“Jjajangmyeon” (Korean word for noodles in black bean sauce) is a common Korean-Chinese takeaway dish found in Korean dramas. Never failed to made me hungry. (Also read: Where To Order Jajangmyeon In Singapore)

Being one of the (many) Korean eateries located along Tanjong Pagar Road, O.BBa Jjajang at 77 Tanjong Pagar Road has become one of the most popular places to satisfy JjaJangMyeon cravings.

A major influence for Korean-Chinese cuisine is from Northern part of China (Beijing and Shandong) due to geographic proximity.

One unusual and interesting point: Korea-Chinese cuisine is mainly served through home delivery service instead of having them at a physical restaurant.

So you can watch your Korean drama at home while slurping on the jjajangmyeon.

O.BBa Jjajang’s menu is somewhat similar to Chinese restaurants, with sides dishes such as chicken and pork served with a bowl of staple food (rice/noodles).

Their signature dish is the Jajangmyeon ($13, $14 with eagg), served with fermented black soybean paste in homemade noodles, diced pork, onions and shredded cucumber.

Slurp. Probably one of the best jjajangmyeon I had in Singapore!

While most of the JjajangMyeon in Singapore had a strong black bean taste with a grainy texture, the version here had a slight sweetness in the black bean sauce (“zhup”).

Different from the salty Chinese-styled Zha Jiang Mia, the sauce was somehow both appetising and addictive.

Daebak! In terms of texture, the homemade noodles was smooth and chewy, yet it didn’t feel heavy on the stomach.

Generously coated with the black bean gravy after tossing, the addition of fatty pork for the extra chewiness was an ingenious idea.

Simple, fuss-free and comforting.

Apart from the Jjajangmyeon ($13), the Jjamppong ($15) is another top favourite dish in Chinese-Korean cuisine.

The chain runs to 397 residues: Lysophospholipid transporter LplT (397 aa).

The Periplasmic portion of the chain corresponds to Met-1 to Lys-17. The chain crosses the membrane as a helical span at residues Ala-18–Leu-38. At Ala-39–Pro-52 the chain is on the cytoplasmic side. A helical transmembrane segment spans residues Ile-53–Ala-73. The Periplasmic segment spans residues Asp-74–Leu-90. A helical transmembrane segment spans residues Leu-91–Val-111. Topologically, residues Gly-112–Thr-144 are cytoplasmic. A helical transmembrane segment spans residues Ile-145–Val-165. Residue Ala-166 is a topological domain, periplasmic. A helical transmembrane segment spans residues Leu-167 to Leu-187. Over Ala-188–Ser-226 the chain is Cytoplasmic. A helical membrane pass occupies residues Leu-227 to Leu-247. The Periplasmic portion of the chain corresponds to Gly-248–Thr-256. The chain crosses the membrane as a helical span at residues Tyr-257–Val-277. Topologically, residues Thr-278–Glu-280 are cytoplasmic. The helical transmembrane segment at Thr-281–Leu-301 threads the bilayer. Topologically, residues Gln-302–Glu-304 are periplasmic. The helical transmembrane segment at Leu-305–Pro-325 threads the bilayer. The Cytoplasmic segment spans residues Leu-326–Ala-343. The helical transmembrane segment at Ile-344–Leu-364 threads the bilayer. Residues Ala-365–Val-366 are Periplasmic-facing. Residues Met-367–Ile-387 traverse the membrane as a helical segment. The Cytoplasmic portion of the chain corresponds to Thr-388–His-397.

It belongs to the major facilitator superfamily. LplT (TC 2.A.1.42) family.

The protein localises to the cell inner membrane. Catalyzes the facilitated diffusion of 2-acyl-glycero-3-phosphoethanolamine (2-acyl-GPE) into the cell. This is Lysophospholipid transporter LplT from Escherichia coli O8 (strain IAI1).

No Jjamjjamyeon (half-Jjajangmyeon, half Jjamppong) on the menu though, for people who cannot decide which to get.

The seafood is first fried with the vegetables before putting everything into the soup with the noodles.

Unfortunately, the Jjamppong ($16) paled in comparison to the Jjajangmyeon ($13) as the soup was a tad watered down, unable to bring out the freshness of the seafood.

For the meat lovers, there’s Tangsuyuk ($28) also known as Sweet and Sour Pork, a Chinese dish commonly seen at our local zhi-char stalls.

Instead of frying the meat with the sauce in a wok, the sweet-and-sour sauce was only poured over the meat after it was served.

Unlike the usual tze-char style, the batter was lighter and fluffier. Interestingly, the sauce tasted like sour plum, without much sweetness.

I would still prefer to have balance of sweetness and sourness though.

O.BBa Jjajang should serve as a good Korean-Chinese cuisine spot along Tanjong Pagar road. After all, THAT bowl of JjaJangMyeon is worth coming back for.

O.BBa Jjajang
77 Tanjong Pagar Road, Singapore 088498
Opening Hours: 11:30am – 4pm, 5pm – 11pm (Mon, Wed – Sun), Closed Tues

O.BBa BBQ & Jjajang
59 Tanjong Pagar Road, Singapore 088484
Opening Hours: 4:30pm – 2am Last Order 1am (Mon, Wed – Sun), Closed Tues

O.BBa Jjajang & BBQ
19 Cheong Chin Nam Road, Singapore 599743
Opening Hours: 11:30am – 3pm, 5pm – 11pm (Mon, Wed – Sun), Closed Tues

Other Related Entries
Where To Order Jajangmyeon In Singapore
Nipong Naepong (JEM)
Hello Korean BBQ (Circular Road)
Hongdae Oppa (Plaza Singapura)
Chir Chir (Bugis Junction)

* Written by Nicholas Tan @stormscape who loves all things [NEW]. Daniel’s Food Diary pays for food reviewed unless otherwise stated.


  1. Im watching goblin right now 🙂
    Awesome article and i love how you have used korean words for emphasis. The photos look so delicious that they make my tastebuds hurt 😀

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